“This for us is a great area for those people who are focused on creating the operating system for diabetes to say ‘Look you can just plug us in, you don’t have to go through those regulatory hurdles to get insulin titration cleared, you don’t need to do that development work, we can accelerate your time frame by allowing you to plug in our APIs and SDKs,” he said.

Sysko and Clough have a lot of plans for the future. While the FDA-cleared algorithm works with every insulin on the market, they’re also working on new algorithms for combination therapies from Sanofi and Novo Nordisk as well as mealtime algorithms.

Integration is another area of focus for the future, whether that’s integrating with physician workflow tools or with connected glucometers, CGMs, or smart insulin pens.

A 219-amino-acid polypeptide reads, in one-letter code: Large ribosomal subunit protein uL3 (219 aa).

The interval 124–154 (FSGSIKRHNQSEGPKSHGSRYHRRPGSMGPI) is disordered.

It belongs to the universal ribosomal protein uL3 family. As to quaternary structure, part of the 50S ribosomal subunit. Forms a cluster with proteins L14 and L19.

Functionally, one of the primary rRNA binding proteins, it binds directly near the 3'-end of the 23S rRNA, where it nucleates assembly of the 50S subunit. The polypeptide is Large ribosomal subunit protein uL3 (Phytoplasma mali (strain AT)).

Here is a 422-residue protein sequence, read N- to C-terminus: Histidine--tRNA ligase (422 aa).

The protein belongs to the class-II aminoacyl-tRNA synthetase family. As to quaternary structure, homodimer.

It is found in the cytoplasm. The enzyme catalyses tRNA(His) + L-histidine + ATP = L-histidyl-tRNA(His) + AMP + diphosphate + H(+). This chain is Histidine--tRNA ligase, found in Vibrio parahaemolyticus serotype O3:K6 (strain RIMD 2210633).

“Dose capture will be an important part of titration, and we sort of expect to integrate those dose capture devices into our application in the same way that we’re working on integrating blood glucose meters and CGM via Bluetooth,” Sysko said. “At the end of the day patients are starting to expect that all of these devices can talk to one another.”

Catalia Health gets $2.5M to improve medication adherence with a social robot

Catalia Health, which makes an AI-powered patient engagement robot called Mabu, has raised $2.5 million in a new round led by Khosla Ventures. Additional investments came from new investors NewGen Capital and Macnica Ventures and existing investors Q Venture Partners Limited, InnoLinks Ventures, Abstract by Flight.VC, DeNA and Lucky Capital. This brings the company’s total funding to $3.75 million.

“This investment enables us to hit two major milestones: roll out Mabu to our first patients and obtain significant data that will show the benefits of our platform to patients and customers,” Catalia CEO Dr. Cory Kidd said in a statement. “We’re pleased to have Khosla Ventures, one of the most prominent healthcare technology investors, back to lead our second round of funding.”